Site of Future Downsville Dam. General view of the site of the future Downsville Dam on the east branch of the Delaware River, about a mile north of the village of Downsville. May 8, 1935. (Caption by NYC Water) Source: NYC Water on Flickr. Link.
A black and white photo of a construction site on the side of a hill looking down on an empty valley. There are structures being prepped to pour concrete into.
East Delaware Tunnel Intake Chamber. View of construction at the East Delaware Tunnel Intake Chamber. Note grooves in place for rocks and rows of granite ready for placing at the north wall of the chamber, as well as cleared and grubbed reservoir area in the background. October 27, 1953. (Caption by NYC Water) Source: NYC Water on Flickr. Link.
A black and white photo of rocky cliffs in the foreground surrounding a dam wall and brick building that overlooks the reservoir. In the background sits a mountainous horizon.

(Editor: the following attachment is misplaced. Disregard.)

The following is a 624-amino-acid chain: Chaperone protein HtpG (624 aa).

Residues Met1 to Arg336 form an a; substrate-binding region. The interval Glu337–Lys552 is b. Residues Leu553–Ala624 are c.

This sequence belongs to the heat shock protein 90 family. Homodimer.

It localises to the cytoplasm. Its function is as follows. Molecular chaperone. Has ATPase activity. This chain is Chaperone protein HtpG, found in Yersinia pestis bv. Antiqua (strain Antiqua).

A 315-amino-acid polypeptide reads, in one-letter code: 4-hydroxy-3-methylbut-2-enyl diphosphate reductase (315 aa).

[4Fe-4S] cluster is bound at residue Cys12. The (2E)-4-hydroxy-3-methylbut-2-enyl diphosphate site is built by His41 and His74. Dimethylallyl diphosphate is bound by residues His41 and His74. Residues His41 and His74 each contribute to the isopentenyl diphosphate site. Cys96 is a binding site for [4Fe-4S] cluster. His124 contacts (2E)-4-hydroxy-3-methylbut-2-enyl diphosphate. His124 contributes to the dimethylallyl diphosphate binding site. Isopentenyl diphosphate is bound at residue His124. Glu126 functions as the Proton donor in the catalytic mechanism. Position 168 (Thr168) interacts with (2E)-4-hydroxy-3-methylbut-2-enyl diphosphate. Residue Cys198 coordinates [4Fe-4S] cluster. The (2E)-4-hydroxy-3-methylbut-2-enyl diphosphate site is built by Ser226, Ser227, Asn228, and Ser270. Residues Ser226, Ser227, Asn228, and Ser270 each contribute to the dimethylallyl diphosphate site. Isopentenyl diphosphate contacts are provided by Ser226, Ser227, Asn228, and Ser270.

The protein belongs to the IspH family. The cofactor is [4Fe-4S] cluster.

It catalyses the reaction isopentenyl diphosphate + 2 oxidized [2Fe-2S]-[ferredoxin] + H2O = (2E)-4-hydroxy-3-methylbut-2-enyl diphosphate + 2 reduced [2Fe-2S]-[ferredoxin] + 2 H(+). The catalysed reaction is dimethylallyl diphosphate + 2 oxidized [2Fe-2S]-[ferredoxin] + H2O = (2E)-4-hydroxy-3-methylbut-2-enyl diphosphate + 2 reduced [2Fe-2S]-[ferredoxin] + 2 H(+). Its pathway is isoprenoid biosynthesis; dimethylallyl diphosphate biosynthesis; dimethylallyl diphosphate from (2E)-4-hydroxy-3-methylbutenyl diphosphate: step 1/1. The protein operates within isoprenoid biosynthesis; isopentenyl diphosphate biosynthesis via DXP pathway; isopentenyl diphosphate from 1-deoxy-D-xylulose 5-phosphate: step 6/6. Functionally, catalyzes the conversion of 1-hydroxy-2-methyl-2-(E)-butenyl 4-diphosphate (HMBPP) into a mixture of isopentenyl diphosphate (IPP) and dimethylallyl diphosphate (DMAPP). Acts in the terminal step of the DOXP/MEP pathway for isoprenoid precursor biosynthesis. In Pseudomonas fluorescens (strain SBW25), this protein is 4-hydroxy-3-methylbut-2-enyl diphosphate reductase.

East Delaware Release Chamber. View of East Delaware Release Chamber, showing waste channel on the left, and Pepacton Reservoir in the background. March 6, 1957. (Caption by NYC Water). Source: NYC Water on Flickr. Link.

“Most residents found themselves on a one-way street. Even those hired to help construct the water system felt outgunned by the arsenal of a city whose needs far outweighed their own. “People were angry with the city and they had to give up their land,” said Bob Steuding, “but it was also a source of revenue for them.””

— From The Catskills: Its History and How It Changed America by Stephen M. Silverman and Raphael D. Silver